I didn’t gather the herbs from the side of the railway, but I did make the pork and fennel dumplings. I used a thicker shop bought wrappers and steamed the dumplings. I am a Cantonese after all and I love my steamed dumplings. They were really yummy.
Recipe is as follows:
My little boy’s school has a school fete shortly and I am running an Asian food stall for the school.
Last Sunday we had a few school families and friends over to wrap dumplings for the Asian food stall. We used up 16kg of pork mince, 6 large bunch of garlic chive, 3 large wom bok cabbages. At the end of the day we made 1,100 ‘jiaozi’ dumplings and 120 ‘siu mai’ dim sims.
In between wrapping the dumplings, we enjoyed a few bottles of sparkling wines, smoked spicy beef ribs, Vietnamese pork kebabs, some giggles and chats. We also tested our fruit of labor – pan fried dumplings (picture below).
I have learned a few new tricks for making dumplings. Our friend Michelle had kindly came over to help out and she was an expert in preparing the dumping filling. She soaked some Sichuan red pepper corns with hot water and added the water to the filling, this will give the meat extra favors. She also stirred the mince with chopsticks one circular direction which will smooth the meat. When she pan fried the dumplings, she added some plain flour mixed with a little water, which formed a lovely web-like base that tasted absolutely delicious.
We also added sesame oil, mirin, soys sauce to the dumpling filling. We used shop bought dumpling wrappers as 1,100 wrappers were too many to be hand made.
Looking forward to sell these lovely dumplings at the fete and raise some money for our school.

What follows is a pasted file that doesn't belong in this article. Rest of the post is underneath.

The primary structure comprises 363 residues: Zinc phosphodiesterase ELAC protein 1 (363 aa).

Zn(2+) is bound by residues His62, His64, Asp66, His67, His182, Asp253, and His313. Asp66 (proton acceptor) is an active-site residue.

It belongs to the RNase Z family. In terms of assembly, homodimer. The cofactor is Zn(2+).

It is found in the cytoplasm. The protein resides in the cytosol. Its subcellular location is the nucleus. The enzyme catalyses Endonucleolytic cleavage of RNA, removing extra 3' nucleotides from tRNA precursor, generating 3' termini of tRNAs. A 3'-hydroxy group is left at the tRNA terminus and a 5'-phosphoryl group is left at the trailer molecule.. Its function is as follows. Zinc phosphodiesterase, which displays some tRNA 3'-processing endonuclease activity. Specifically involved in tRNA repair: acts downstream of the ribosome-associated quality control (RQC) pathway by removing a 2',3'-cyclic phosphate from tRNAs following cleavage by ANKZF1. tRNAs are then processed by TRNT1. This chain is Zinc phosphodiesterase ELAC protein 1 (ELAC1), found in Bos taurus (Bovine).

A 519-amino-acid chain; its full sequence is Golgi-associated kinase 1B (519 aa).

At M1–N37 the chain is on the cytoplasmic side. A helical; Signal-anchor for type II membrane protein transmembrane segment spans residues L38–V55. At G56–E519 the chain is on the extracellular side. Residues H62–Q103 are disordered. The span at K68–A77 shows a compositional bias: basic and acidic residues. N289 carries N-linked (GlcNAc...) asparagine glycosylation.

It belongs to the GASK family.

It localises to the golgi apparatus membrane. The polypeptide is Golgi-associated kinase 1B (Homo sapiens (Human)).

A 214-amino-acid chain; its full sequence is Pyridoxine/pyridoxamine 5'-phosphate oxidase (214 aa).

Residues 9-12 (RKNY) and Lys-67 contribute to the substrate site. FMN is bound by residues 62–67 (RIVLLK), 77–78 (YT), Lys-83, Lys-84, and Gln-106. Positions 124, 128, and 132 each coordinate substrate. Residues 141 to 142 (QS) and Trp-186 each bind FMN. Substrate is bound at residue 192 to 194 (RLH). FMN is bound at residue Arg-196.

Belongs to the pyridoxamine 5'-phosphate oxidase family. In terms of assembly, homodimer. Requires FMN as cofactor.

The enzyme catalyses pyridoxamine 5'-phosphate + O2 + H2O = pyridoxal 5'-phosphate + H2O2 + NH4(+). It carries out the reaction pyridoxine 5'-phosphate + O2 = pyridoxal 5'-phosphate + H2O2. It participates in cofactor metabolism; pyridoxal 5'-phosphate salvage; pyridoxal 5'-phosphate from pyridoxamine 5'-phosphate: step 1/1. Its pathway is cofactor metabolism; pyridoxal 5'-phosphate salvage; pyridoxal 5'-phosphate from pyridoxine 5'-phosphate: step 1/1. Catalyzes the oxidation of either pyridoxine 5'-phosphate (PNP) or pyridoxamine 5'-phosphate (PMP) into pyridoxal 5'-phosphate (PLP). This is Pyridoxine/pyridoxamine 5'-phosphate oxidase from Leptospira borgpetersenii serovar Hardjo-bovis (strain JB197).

My sister was over this afternoon with my niece who is the same age as my little boy. While the kids were playing, my sister helped me to make some ‘fun guo’, one of my favorite yum cha dish.
It is really simple to make. I first stir fried the filling with diced chicken, leek, five spice tofu, Chinese mushroom, salted radish, wood ear fungus and bamboo shoot; then I made the wrappers with wheat starch and tapioca. I have no talent using rolling pins, so I used my pasta machine to roll out the dough. While I was rolling out the dough and cutting out the wrappers, my sister worked on wrapping the dumplings.
Recipe is as follow:
As school fete fast approaching, I am trying out different ways to cook a large amount of finger food within a small amount of time. I am running an Asian Food stall for the school fete.
Spring rolls had always been a favorite at the previous fetes. Deep frying food at the fete makes me nevous, especially there are so many little kids around with their balls. So I am trying out pan frying the spring rolls.
The result was brilliant – they were better than the deep fried ones as I don’t have to roll them too tightly, so they are beautifully crispy.
The filling for my spring rolls today were mung bean vermicelli, wood ear fungus, cabbage, carrot, leek, shrimp shell, bamboo shoot and fried shallot. Sounds yummy, doesn’t it.
Recipe is as follow: